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Angel Notebook : Ray Seems to Be Closing In on Pair of Seconds

Times Staff Writer

The handwriting would seem to be on the wall, or at least on the lineup card that Angel Manager Doug Rader posts daily in the dugout.

When Johnny Ray bats second, sandwiched between Brian Downing and Devon White, the top of the Angel batting order looks, well, almost imposing. Rader has already assigned the No. 1 and No. 3 slots to Downing and White--and Ray, with his high-contact, high-average stroke, would appear to be the ideal No. 2 man.

But to bat second, Ray will also have to play second. And that would mean no room for Mark McLemore, the Angels’ opening-day second baseman in both the 1987 and 1988 seasons.

And if Ray starts ahead of McLemore, that would mean McLemore, most likely, would start the 1989 season in Edmonton.

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“In Mac’s case, I think it’d be kind of silly (to sit him on the Angel bench while Ray plays),” Rader said. “It may be unfair, because we’re talking about two players with major league ability, but I think it’d be self-defeating for Mac not to play.

“He needs to play every day, whether it’s here or Edmonton. The bottom line is that Mac’s got to play, because he’s going to be a very fine player.”

And that bottom line leads to another for McLemore: beat out Ray or bust.

Triple A, if he had his way, would be out of the question.

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“We all know what my preference is,” McLemore said. “But I’ll deal with that if that happens.”

Would McLemore request a trade if he learned in 10 days that he was Edmonton-bound?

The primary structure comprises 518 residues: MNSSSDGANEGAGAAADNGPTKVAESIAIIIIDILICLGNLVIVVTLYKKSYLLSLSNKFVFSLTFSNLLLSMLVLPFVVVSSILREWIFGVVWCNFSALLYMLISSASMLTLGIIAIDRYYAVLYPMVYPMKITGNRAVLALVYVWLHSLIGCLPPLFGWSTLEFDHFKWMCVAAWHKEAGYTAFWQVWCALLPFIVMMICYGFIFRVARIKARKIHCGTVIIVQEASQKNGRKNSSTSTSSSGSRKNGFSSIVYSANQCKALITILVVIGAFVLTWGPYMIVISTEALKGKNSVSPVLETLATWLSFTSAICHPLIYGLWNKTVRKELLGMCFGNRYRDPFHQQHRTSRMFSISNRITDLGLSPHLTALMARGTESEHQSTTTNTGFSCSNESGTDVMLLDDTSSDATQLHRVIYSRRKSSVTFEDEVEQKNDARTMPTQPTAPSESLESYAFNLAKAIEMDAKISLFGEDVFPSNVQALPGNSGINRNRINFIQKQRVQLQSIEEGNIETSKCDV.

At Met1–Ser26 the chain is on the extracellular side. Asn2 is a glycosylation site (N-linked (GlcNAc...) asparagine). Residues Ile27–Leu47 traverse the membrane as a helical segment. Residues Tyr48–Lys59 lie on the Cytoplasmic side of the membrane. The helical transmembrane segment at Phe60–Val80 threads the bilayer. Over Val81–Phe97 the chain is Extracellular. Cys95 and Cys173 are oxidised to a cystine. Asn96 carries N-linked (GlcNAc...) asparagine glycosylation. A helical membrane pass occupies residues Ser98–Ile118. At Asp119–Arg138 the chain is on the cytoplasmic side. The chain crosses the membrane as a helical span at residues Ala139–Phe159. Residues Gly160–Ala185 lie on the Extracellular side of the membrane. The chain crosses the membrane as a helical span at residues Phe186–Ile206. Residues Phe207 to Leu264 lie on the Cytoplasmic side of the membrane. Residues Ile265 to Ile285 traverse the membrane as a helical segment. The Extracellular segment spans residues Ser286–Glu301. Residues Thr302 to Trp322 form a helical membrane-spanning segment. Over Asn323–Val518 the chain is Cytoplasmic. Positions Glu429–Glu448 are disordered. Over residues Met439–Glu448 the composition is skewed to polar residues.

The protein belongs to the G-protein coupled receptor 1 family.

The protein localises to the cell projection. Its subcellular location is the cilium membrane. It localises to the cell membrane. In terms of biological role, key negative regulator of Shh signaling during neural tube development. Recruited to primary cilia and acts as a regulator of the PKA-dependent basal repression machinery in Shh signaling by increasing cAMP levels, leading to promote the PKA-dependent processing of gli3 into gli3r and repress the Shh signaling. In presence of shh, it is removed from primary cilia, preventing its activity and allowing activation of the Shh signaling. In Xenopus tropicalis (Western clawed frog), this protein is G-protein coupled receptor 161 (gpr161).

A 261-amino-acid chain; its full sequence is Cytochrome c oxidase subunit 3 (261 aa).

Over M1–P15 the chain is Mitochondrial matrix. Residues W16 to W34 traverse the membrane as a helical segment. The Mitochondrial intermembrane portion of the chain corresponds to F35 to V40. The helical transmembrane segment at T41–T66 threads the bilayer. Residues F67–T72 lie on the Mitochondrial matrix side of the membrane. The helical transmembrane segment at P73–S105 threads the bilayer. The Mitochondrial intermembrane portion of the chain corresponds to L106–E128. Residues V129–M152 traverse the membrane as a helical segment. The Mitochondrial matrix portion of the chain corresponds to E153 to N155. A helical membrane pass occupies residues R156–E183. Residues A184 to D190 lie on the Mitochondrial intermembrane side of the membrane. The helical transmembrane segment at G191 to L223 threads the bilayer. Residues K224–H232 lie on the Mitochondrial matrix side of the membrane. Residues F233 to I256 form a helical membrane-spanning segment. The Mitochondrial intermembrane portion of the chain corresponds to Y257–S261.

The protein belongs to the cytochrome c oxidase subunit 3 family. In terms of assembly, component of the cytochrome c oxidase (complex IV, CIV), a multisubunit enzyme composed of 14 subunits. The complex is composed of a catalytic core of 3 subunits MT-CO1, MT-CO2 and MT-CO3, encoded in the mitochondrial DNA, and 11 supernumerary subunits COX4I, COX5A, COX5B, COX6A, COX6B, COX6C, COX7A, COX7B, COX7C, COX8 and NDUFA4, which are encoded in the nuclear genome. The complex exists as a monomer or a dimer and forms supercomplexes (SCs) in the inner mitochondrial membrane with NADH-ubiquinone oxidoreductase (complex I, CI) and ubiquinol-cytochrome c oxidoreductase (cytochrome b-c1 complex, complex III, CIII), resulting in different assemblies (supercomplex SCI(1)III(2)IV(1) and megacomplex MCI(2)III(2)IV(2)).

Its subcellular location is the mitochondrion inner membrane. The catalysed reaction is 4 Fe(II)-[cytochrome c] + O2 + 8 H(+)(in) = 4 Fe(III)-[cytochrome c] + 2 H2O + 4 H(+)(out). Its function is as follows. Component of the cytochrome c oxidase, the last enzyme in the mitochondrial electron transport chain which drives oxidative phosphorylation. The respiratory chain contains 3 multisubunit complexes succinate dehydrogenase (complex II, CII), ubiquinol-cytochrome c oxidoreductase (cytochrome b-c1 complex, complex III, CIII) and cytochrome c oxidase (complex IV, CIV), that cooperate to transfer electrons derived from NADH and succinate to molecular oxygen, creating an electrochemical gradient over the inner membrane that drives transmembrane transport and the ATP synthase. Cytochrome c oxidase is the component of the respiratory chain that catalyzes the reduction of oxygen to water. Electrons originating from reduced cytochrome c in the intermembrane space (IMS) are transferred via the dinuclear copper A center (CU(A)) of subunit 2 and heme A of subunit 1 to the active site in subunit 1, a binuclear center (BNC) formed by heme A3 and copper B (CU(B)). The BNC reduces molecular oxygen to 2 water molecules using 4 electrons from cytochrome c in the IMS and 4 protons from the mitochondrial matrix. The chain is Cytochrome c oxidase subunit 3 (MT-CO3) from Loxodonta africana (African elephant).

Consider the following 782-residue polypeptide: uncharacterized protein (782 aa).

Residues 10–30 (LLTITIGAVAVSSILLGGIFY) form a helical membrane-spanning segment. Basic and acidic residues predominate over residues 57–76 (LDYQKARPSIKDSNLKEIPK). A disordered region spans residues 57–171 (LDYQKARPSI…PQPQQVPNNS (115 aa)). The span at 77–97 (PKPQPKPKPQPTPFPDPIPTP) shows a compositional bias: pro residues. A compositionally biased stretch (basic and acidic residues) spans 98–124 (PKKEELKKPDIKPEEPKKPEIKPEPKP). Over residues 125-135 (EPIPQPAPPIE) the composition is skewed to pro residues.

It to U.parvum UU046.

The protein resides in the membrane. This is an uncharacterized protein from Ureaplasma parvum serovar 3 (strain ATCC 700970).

“Again, we’ll deal with that when it happens-- if it happens,” he said.

McLemore started Wednesday’s game against the Milwaukee Brewers, a 4-3 Angel victory. He batted in the No. 9 position, had two hits, drove in a run and committed an error.

The two hits raised his batting average to .350--better than decent, much better than his .236 career average, but still overshadowed by Ray’s .417 mark.

“His iron’s still in the fire,” Rader said of McLemore. “His iron’s never been out of it. Each person has been competing well. We’re at a point where both guys are ready to start the season.”

But when the season does start, only one will play.

McLemore, who batted barely .200 in the Arizona phase of the Angels’ camp, knows he is the underdog. He knows he’s now trying to make up for lost time, before he runs out of time.

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“A couple weeks ago, I was thinking about too many things, thinking about what my chances were and what I needed to do,” he said. “When I got here (Palm Springs), I decided to not worry about any of that.

“Now, I’m not trying to impress anybody. I’m just trying to play hard.

“I’m not worrying about the decision that has to be made. What I’m doing on the field, I want to continue. Right now, that’s all I can control.”

Angel Notes

And in the other infield competition, Glenn Hoffman appears to be edging in front of Dave Concepcion, 40, in their bid for the Angels’ utility job. Hoffman, 30, is batting .333 and has been steady afield. Concepcion, meanwhile, is hitting .136 and has looked sluggish defensively, failing to leap high enough to grab a catchable line drive in Wednesday’s ninth inning.

Wally Joyner was back in the starting lineup, with no apparent complication to his sprained ankle. He played all nine innings and went 1 for 4 with a run batted in. . . . The Angels announced they had optioned pitchers Jack Lazorko, Urbano Lugo and Vinicio Cedeno to Edmonton. No surprise there, with all three pitchers already working out at the Angels’ minor league camp at Mesa, Ariz.


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